CBO: Higher Minimum Wage, Smaller Military Leads to Jump in Male Unemployment, Incarceration

Rates of jail-time, joblessness up nearly 50 percent for young men

minimum wage
AP

Minimum wage policies may have played a role in the significant jump in unemployment and imprisonment among young men, according to a new report.

The nonpartisan Congressional Budget Office found that 6 million young men are jobless or behind bars, about 16 percent of all males aged 18 to 34. That represents a nearly 50 percent increase from 1980, when 11 percent of men were jobless or in the prison system. These rates are higher for less educated men: 20 percent of young men with high school diplomas lack work or freedom.

"Young men with less education were likelier than those with more to be jobless or incarcerated. For example, in 2014, about 1 in 5 young men with only a high school education was jobless or incarcerated," the report says.

The CBO found that minimum wage laws have played a role in today’s jobless situation. Higher labor costs have denied unskilled or inexperienced men the ability to find employment. Without entry-level work, these men often turn to government support, driving up costs to welfare programs while lowering taxpayer funding levels.

"Higher minimum wages may also have increased joblessness among young men," the report says. "In the future, they will probably earn less than they would have if they had gained more work experience or education when young, resulting in a smaller economy and lower tax revenues."

Michael Saltsman, research director at the free market Employment Policies Institute, said that the effects of higher wages have negatively impacted an entire generation.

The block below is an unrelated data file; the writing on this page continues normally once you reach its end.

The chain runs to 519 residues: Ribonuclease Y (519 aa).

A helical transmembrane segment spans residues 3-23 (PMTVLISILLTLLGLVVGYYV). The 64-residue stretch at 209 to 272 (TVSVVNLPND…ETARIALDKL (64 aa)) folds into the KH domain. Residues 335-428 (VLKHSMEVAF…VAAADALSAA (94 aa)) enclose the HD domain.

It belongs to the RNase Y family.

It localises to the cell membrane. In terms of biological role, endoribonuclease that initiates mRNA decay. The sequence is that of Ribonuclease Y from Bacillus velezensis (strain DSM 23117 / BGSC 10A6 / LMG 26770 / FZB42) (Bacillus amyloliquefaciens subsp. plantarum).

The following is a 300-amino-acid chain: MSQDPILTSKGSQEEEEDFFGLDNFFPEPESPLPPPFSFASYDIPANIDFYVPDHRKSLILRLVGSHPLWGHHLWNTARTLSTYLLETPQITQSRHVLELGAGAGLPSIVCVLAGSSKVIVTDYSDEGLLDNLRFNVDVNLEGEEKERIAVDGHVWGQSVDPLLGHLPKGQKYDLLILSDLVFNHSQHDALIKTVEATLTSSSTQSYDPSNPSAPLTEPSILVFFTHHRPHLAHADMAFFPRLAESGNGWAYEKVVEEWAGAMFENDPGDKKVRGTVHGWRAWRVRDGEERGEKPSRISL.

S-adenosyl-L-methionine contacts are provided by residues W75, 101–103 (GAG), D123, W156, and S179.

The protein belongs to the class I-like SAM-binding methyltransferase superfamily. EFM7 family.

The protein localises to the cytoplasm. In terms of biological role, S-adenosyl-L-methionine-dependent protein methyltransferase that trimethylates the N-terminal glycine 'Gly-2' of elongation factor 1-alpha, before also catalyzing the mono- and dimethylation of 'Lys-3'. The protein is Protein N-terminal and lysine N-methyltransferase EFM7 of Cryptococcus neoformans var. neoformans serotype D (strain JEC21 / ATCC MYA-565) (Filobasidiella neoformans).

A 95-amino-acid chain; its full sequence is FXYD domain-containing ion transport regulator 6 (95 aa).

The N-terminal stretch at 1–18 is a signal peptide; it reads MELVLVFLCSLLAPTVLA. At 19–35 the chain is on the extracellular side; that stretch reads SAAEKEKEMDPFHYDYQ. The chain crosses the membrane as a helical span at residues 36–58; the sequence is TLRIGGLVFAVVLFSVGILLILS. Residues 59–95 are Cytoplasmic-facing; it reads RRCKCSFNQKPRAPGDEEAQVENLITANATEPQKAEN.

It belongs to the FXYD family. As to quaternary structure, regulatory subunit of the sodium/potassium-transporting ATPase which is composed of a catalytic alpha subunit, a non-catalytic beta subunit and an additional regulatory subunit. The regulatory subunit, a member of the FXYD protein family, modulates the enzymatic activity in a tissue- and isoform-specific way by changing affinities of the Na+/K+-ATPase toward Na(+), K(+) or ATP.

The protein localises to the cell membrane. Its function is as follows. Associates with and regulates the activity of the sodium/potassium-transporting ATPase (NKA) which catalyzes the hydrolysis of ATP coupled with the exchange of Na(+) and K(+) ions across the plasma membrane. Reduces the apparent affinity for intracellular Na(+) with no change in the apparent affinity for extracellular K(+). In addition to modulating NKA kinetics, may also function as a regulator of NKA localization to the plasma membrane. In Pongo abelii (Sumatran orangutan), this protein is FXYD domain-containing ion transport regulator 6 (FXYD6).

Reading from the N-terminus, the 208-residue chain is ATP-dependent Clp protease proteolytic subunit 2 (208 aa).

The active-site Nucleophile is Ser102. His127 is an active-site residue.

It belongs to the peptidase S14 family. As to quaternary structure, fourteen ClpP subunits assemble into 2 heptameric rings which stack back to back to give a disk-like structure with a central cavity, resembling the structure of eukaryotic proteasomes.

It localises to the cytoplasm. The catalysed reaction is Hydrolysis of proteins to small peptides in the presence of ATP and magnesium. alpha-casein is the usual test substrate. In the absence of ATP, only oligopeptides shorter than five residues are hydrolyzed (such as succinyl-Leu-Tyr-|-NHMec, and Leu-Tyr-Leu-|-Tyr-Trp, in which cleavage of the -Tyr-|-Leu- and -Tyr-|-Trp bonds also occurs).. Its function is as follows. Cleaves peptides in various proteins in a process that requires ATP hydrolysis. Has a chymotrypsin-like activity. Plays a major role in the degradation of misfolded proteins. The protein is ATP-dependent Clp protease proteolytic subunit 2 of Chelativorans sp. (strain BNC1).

"By eliminating desperately needed opportunities for those at the margins of the workforce, we're creating a lost generation of young men," Saltsman said. "Raising the minimum wage is no longer just an economic problem—it's a societal problem."

The CBO also found that young men have less of an incentive to find work because of federal welfare policies, as well as cuts to the military—a popular vocation for less educated men. Decreasing the take-home pay of young men can leave them with less motivation to find work when welfare benefits can subsidize their living.

"Employment in the military, which had long been an important source of work for less skilled young men, fell significantly during the 1990s; also, the military now employs more young women than it did in the 1980s, and it has stopped accepting people who have not graduated from high school," the report says. "Federal spending on means-tested benefits—that is, cash payments or other benefits for people with relatively low income or few assets—increased substantially between 1980 and 2014, possibly reducing young men’s incentives to work."

Saltsman said that the 2016 presidential election will determine whether these trends continue.

The minimum wage has been at the center of the Democratic nomination fight between Sen. Bernie Sanders (I., Vt.) and former secretary of state Hillary Clinton, who support $15 and $12 minimum wages—up from the current $7.25 rate. Likely Republican nominee Donald Trump has also expressed a willingness to hike minimum wages.

Saltsman said these rates do not come without costs.

"When young men are priced out of the entry-level job market today, they become less employable in the future and more likely to need income support programs," Saltsman said. "Taxpayers shouldn't be fooled into believing they'll save money when the minimum wage goes up."